Report: US-Backed Forces Committing Atrocities, Fueling Sectarianism in Iraq
Human Rights Watch investigation finds Iraqi military forces, Shiite militias, and volunteer fighters carried out arson, demolitions, and abductions in aftermath of Amerli operation in September
An investigation released Wednesday by Human Rights Watch adds to mounting evidence that U.S.-backed forces in Iraq are fueling sectarianism and committing atrocities against Sunnis in the ongoing war on ISIS.
The 31-page report (pdf) focuses on the aftermath of an early September offensive by Iraqi military forces, Shiite militias, and volunteer fighters, directly supported by U.S. airstrikes, which was aimed at clearing ISIS forces in and around the town of Amerli, in northern Iraq. The administration of President Barack Obama touted the operation as a a success story and even called it an "important humanitarian mission."
However, the HRW investigation tells a different story: of revenge attacks and, according to key witnesses, ethnic cleansing.
For at least two months after ISIS fled the area, Iraqi forces and militias raided Sunni-majority towns near Amerli in Salah al-Din and Kirkuk provinces. This included stealing civilians' possessions and destroying buildings—and entire villages—through arson, explosives, and demolition. Researchers say at least 11 men were abducted. However, they note, "local residents said many other men of fighting age had gone missing."
The report states that motives included "revenge attacks against civilians believed to have collaborated with ISIS, and collective punishment against Sunnis and other minorities on the basis of their sect."
The scale of destruction was staggering, interviews with witnesses and reviews of photo, video, and satellite evidence show.
Satellite imagery reveals arson and demolitions in 30 out of 35 villages within 500 square kilometers of Amerli. However, key witnesses told researchers they believe that at least 47 predominantly Sunni villages fell within this wide path of destruction. Researchers identified more than 3,800 destroyed buildings in 30 towns, including 2,600 ruined by arson and 1,200 destroyed by heavy machinery and explosives. At least two villages were entirely wrecked, and thousands of people were displaced.
A resident of Hufriyya Kabira, identified as J.M., told researchers that, when he returned to his home on September 23, he "saw the village was completely destroyed, from the health center to the newer brick houses, which they destroyed with explosives. They [Iraqi government aligned combatants] also blew up the Asiacell [mobile phone company] tower. The mud houses were burned along with the belongings in the homes and some had been destroyed by bulldozers."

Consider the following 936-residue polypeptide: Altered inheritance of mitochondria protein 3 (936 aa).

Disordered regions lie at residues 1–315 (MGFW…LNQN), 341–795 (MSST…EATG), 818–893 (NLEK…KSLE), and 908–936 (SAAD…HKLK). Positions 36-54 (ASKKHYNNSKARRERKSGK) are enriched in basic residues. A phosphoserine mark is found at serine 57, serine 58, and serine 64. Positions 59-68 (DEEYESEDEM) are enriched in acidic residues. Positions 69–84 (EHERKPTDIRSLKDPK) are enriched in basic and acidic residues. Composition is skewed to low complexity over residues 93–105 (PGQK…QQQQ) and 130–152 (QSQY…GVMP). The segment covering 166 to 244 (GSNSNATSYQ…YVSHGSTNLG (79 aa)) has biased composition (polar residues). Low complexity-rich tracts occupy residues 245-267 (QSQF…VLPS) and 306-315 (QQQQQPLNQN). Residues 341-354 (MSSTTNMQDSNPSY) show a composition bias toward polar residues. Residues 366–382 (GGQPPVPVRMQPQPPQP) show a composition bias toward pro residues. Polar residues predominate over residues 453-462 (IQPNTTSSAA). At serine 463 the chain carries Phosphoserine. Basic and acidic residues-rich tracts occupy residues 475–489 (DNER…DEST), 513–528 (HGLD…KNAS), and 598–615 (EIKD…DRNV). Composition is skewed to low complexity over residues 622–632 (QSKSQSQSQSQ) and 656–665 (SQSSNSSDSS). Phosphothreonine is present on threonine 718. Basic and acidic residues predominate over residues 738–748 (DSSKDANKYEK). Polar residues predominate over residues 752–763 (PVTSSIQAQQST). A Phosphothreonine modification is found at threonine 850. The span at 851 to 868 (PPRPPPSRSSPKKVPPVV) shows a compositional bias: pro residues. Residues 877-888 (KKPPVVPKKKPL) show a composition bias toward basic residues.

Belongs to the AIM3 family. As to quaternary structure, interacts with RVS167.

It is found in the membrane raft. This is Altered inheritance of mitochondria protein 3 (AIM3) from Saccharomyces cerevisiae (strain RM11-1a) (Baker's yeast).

Perhaps most telling was that witnesses, displaced people, Peshmerga commanders, and combatants who took part in the operation said that the destruction was "methodical and driven by revenge and intended to alter the demographic composition of Iraq’s traditionally diverse provinces of Salah al-Din and Kirkuk," according to researchers.
"This report confirms what many people have suspected in the past: that there is a systemic ethnic cleansing campaign that is being led by the Iraqi government and the ethnic and sectarian militias that are fighting alongside Iraqi government forces," Raed Jarrar, Policy Impact Coordinator for the American Friends Service Committee, told Common Dreams. "Amerli is nothing more than the tip of the iceberg."
"This unfortunately is happening with U.S. government support," Jarrar added. "I don't think the us should double down and continue supporting an ongoing campaign of war crimes and ethnic cleansing."
This is not the first time such abuses in the war on ISIS have been unearthed.
In November, HRW documented a massacre by pro-government militias and security forces on a mosque in Diyala province that killed 34 people. And in October, Amnesty International found that Shiite militias, backed by the Iraqi government, are "taking advantage" of a climate of violence and impunity to abduct, execute, and disappear scores of Sunni civilian men.
In addition, there have been numerous reports that the 2,881 U.S. and allied air strikes over the past seven months have killed civilians in Iraq, as well as Syria, but the Pentagon has repeatedly refused to publicly disclose basic information about who is dying under its bombs.
The HRW report is released in the midst of an ongoing massive offensive by Iraqi forces and Shiite militias on the city of Tikrit, northwest of Baghdad.